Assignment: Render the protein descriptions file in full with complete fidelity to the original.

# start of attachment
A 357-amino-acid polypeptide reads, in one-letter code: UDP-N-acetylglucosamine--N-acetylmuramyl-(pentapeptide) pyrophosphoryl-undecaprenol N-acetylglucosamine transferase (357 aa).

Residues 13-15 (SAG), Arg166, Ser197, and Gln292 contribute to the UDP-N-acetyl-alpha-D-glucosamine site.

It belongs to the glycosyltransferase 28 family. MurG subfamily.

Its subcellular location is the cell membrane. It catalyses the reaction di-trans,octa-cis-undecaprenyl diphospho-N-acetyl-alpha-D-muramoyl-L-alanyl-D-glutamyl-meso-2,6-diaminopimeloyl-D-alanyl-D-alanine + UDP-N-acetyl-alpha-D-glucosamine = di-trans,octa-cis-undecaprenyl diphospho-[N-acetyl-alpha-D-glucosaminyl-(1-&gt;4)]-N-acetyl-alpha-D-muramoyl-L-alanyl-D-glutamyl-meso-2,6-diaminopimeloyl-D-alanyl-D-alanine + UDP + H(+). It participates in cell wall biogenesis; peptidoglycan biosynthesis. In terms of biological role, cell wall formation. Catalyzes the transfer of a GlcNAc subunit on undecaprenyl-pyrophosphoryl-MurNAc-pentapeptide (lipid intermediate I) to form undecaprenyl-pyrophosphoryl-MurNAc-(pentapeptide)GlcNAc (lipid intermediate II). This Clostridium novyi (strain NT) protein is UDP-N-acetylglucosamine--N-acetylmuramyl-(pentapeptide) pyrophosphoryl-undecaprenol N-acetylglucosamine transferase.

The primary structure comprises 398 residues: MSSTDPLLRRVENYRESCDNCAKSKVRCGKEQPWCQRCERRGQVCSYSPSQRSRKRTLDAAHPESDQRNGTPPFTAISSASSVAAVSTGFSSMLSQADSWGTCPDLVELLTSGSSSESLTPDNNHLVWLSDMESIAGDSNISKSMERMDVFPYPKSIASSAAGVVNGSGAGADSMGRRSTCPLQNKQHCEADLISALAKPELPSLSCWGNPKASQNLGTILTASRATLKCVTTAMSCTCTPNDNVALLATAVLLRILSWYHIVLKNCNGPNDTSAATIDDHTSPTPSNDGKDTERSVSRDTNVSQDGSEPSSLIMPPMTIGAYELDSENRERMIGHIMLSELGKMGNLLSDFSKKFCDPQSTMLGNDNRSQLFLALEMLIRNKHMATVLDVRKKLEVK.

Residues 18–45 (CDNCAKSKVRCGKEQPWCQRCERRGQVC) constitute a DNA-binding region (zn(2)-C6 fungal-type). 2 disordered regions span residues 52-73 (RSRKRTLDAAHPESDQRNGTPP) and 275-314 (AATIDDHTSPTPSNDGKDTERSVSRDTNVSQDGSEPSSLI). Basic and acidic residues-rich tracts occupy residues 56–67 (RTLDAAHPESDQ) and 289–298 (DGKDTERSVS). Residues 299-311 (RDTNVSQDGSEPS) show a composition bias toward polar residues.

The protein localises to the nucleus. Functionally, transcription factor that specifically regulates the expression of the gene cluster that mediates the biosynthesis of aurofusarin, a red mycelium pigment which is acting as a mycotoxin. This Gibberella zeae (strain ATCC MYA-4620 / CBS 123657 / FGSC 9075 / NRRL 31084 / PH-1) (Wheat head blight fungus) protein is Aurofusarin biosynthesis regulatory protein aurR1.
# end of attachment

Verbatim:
A 357-amino-acid polypeptide reads, in one-letter code: UDP-N-acetylglucosamine--N-acetylmuramyl-(pentapeptide) pyrophosphoryl-undecaprenol N-acetylglucosamine transferase (357 aa).

Residues 13-15 (SAG), Arg166, Ser197, and Gln292 contribute to the UDP-N-acetyl-alpha-D-glucosamine site.

It belongs to the glycosyltransferase 28 family. MurG subfamily.

Its subcellular location is the cell membrane. It catalyses the reaction di-trans,octa-cis-undecaprenyl diphospho-N-acetyl-alpha-D-muramoyl-L-alanyl-D-glutamyl-meso-2,6-diaminopimeloyl-D-alanyl-D-alanine + UDP-N-acetyl-alpha-D-glucosamine = di-trans,octa-cis-undecaprenyl diphospho-[N-acetyl-alpha-D-glucosaminyl-(1-&gt;4)]-N-acetyl-alpha-D-muramoyl-L-alanyl-D-glutamyl-meso-2,6-diaminopimeloyl-D-alanyl-D-alanine + UDP + H(+). It participates in cell wall biogenesis; peptidoglycan biosynthesis. In terms of biological role, cell wall formation. Catalyzes the transfer of a GlcNAc subunit on undecaprenyl-pyrophosphoryl-MurNAc-pentapeptide (lipid intermediate I) to form undecaprenyl-pyrophosphoryl-MurNAc-(pentapeptide)GlcNAc (lipid intermediate II). This Clostridium novyi (strain NT) protein is UDP-N-acetylglucosamine--N-acetylmuramyl-(pentapeptide) pyrophosphoryl-undecaprenol N-acetylglucosamine transferase.

The primary structure comprises 398 residues: MSSTDPLLRRVENYRESCDNCAKSKVRCGKEQPWCQRCERRGQVCSYSPSQRSRKRTLDAAHPESDQRNGTPPFTAISSASSVAAVSTGFSSMLSQADSWGTCPDLVELLTSGSSSESLTPDNNHLVWLSDMESIAGDSNISKSMERMDVFPYPKSIASSAAGVVNGSGAGADSMGRRSTCPLQNKQHCEADLISALAKPELPSLSCWGNPKASQNLGTILTASRATLKCVTTAMSCTCTPNDNVALLATAVLLRILSWYHIVLKNCNGPNDTSAATIDDHTSPTPSNDGKDTERSVSRDTNVSQDGSEPSSLIMPPMTIGAYELDSENRERMIGHIMLSELGKMGNLLSDFSKKFCDPQSTMLGNDNRSQLFLALEMLIRNKHMATVLDVRKKLEVK.

Residues 18–45 (CDNCAKSKVRCGKEQPWCQRCERRGQVC) constitute a DNA-binding region (zn(2)-C6 fungal-type). 2 disordered regions span residues 52-73 (RSRKRTLDAAHPESDQRNGTPP) and 275-314 (AATIDDHTSPTPSNDGKDTERSVSRDTNVSQDGSEPSSLI). Basic and acidic residues-rich tracts occupy residues 56–67 (RTLDAAHPESDQ) and 289–298 (DGKDTERSVS). Residues 299-311 (RDTNVSQDGSEPS) show a composition bias toward polar residues.

The protein localises to the nucleus. Functionally, transcription factor that specifically regulates the expression of the gene cluster that mediates the biosynthesis of aurofusarin, a red mycelium pigment which is acting as a mycotoxin. This Gibberella zeae (strain ATCC MYA-4620 / CBS 123657 / FGSC 9075 / NRRL 31084 / PH-1) (Wheat head blight fungus) protein is Aurofusarin biosynthesis regulatory protein aurR1.